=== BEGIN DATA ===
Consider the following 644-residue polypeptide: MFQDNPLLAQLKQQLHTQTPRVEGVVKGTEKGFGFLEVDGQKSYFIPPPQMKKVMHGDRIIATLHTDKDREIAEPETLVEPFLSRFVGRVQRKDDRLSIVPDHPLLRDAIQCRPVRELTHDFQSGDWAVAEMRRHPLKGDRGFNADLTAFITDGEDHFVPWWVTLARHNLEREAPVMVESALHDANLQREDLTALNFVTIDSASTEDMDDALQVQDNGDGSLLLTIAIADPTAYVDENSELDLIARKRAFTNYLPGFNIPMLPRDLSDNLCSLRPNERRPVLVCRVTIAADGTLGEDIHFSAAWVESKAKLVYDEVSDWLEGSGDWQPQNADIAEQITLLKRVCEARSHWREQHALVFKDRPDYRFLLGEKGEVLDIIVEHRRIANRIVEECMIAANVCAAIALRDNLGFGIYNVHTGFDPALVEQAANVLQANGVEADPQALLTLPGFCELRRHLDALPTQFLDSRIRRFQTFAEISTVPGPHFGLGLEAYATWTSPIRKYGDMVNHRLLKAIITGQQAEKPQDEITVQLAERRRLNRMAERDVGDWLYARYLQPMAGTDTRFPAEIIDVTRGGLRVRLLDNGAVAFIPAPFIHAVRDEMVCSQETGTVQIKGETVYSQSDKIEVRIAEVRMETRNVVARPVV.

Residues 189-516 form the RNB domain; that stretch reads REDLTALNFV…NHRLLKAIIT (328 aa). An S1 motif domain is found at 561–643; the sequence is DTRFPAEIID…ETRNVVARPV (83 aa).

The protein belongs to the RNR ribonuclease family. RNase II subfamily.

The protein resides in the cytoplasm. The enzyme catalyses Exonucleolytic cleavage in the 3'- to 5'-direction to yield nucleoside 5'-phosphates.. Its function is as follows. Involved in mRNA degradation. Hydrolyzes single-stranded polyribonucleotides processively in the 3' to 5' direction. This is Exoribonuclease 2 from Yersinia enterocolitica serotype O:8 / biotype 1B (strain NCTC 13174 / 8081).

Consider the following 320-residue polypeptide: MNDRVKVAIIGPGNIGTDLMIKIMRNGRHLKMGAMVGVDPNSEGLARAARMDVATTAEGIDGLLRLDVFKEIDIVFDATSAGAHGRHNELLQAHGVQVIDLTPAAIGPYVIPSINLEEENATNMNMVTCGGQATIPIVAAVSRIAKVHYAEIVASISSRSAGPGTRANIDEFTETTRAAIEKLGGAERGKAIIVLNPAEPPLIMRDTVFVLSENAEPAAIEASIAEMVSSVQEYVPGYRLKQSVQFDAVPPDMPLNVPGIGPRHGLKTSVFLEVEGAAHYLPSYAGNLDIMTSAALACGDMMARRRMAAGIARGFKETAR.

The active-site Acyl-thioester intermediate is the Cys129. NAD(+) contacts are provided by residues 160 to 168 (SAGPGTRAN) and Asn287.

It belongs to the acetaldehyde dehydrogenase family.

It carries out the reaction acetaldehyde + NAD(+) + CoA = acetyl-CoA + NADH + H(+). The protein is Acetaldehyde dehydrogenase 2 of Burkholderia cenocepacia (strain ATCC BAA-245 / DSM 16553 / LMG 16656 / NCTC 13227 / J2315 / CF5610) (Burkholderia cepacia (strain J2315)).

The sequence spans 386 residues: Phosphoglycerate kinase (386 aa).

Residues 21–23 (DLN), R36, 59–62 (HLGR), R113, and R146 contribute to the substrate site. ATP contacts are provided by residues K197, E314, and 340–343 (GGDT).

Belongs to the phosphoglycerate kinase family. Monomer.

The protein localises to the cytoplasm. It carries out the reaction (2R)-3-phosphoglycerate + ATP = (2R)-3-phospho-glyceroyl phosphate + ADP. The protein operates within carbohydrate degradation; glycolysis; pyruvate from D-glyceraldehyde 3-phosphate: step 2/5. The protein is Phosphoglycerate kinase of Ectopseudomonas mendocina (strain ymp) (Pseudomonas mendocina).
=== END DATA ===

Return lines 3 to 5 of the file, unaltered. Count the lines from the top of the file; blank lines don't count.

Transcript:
The protein belongs to the RNR ribonuclease family. RNase II subfamily.

The protein resides in the cytoplasm. The enzyme catalyses Exonucleolytic cleavage in the 3'- to 5'-direction to yield nucleoside 5'-phosphates.. Its function is as follows. Involved in mRNA degradation. Hydrolyzes single-stranded polyribonucleotides processively in the 3' to 5' direction. This is Exoribonuclease 2 from Yersinia enterocolitica serotype O:8 / biotype 1B (strain NCTC 13174 / 8081).

Consider the following 320-residue polypeptide: MNDRVKVAIIGPGNIGTDLMIKIMRNGRHLKMGAMVGVDPNSEGLARAARMDVATTAEGIDGLLRLDVFKEIDIVFDATSAGAHGRHNELLQAHGVQVIDLTPAAIGPYVIPSINLEEENATNMNMVTCGGQATIPIVAAVSRIAKVHYAEIVASISSRSAGPGTRANIDEFTETTRAAIEKLGGAERGKAIIVLNPAEPPLIMRDTVFVLSENAEPAAIEASIAEMVSSVQEYVPGYRLKQSVQFDAVPPDMPLNVPGIGPRHGLKTSVFLEVEGAAHYLPSYAGNLDIMTSAALACGDMMARRRMAAGIARGFKETAR.